While the world changes around us, some things are timeless. The exhilarating feeling of a sweaty body hitting cool water never changes; neither does the anxiety of changing into a swimsuit in front of other kids.
Kids respond uniquely to the changing experience. Some kids could not care less; others find it terrifying. How will your child react? How can you help?
What can influence a child’s reaction?
Age plays a big role.
Pre-school and younger kids generally don’t care. They just want to swim.
Sometime around age 5 or 6, children become aware of the differences between people; their curiosity levels vary. For some kids, different size or shaped genitals may be no more interesting than variations in facial features. As kids are exposed to various images emphasizing and sexualizing body parts, associations set in. It is not unusual for a 6 year old girl to “know” that bigger breasts are a sort of status symbol. Group changing can be particularly uncomfortable for pre-teens; they are often highly status conscious and confused about the changes in their body.
Family’s norms will have an effect.
Camp preparation is a good time to pay attention to the messages you send your child about the difference between privacy and secrecy. Private means we choose who to share something with; secrecy means no one knows. There should be no secrets between parents and children regarding their bodies; families develop their own values about privacy. Children from families with more stringent norms about privacy may need additional preparation for changing time. If you have been avoiding this issue now is the time to talk to your child!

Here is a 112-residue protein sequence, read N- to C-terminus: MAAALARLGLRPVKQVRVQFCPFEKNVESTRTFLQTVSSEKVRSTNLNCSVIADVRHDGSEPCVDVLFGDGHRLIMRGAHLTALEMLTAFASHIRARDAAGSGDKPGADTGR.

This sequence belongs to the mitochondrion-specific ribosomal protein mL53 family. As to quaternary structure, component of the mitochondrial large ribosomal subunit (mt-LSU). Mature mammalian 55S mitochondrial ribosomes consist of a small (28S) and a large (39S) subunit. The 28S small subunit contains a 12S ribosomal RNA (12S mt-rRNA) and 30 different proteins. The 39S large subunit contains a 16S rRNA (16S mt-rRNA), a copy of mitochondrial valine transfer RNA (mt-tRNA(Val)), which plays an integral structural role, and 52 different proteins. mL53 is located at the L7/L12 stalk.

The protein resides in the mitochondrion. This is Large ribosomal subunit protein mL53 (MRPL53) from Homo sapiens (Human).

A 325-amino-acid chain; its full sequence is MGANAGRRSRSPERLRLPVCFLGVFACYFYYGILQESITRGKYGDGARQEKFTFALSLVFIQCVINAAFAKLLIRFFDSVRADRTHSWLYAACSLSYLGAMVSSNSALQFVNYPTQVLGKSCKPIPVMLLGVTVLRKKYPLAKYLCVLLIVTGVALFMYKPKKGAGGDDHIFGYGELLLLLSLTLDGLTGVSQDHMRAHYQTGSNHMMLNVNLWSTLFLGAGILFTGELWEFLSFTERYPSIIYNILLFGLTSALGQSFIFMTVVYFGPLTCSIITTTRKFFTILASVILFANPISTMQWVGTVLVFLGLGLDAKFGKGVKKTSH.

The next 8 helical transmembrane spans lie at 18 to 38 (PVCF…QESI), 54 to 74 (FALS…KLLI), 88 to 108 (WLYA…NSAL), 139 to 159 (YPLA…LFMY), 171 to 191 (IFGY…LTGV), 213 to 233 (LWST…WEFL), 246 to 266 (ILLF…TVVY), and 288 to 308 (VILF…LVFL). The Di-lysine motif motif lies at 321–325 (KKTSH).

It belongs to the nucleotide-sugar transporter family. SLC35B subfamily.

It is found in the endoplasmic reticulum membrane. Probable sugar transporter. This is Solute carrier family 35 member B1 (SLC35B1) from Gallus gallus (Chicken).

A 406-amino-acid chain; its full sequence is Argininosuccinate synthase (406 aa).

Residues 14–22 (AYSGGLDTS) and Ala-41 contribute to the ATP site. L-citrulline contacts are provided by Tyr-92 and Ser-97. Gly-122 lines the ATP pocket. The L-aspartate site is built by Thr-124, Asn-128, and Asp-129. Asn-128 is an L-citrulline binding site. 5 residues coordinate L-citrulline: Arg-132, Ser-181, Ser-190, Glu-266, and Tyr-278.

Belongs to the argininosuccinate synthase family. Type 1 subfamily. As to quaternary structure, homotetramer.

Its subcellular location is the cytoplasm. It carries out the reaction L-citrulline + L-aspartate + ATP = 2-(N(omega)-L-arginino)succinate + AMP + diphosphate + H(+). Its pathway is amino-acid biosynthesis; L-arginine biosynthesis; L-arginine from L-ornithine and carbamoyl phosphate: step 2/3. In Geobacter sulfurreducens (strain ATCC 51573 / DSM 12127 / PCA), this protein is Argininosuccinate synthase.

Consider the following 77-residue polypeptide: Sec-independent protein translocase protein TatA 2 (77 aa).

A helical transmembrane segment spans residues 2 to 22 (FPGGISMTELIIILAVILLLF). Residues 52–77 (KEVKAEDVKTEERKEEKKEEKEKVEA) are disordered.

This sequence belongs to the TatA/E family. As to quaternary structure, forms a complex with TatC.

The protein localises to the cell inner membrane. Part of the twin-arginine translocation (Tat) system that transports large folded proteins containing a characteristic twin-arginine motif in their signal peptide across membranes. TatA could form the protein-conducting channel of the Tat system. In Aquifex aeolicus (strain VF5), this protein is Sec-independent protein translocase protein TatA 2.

Who’s in charge?
The locker room is one of the worst places to be bullied or teased — a child is particularly vulnerable. Having trained, mature staff manage the experience is crucial.
Parents should know who supervises changing time. Young camp staff can still be struggling through their own adolescent issues and may not be the most sensitive human beings. It may be impossible to have a developmental psychologist in every summer program, but it is a great idea for a camp provide a training session for all its staff.
What can you do?
Prepare your child with a preventative discussion; this is a good topic to slip into a conversation about summer camp. “Are you looking forward to swimming? The changing room can be interesting; kids your age can look pretty different from each other.”
Don’t forget the ultra-practical — make sure the swimsuit is simple. Locker rooms are no place for fancy decorations that could get tangled or fasteners beyond a child’s reach. If the child just HAS to have something really fancy, practice getting in and out of the suit with your child.
Check in with your child once the program is in progress. Try mixing a personal thought with a question, for example, “How’s the locker room experience going? I remember everyone giggling so hard we could hardly get our suits on,” or “I remember being teased because I had (or didn’t have) hair (pubic hair, leg hair) before other kids did.”
Getting ready for summer camp provides great opportunities to discuss privacy, secrecy, puberty, peer pressure and other issues where parents want to transmit their values to children. Take advantage of it! You’ll get closer to your kids and help keep them safe and healthy!
Janet Rosenzweig MS, PhD, MPA is the author of the Sex-Wise Parent (Skyhorse, 2012) and a thirty year veteran of child welfare and youth serving programs. She is committed to bringing the best possible information to parents to help them raise safe, healthy, happy kids.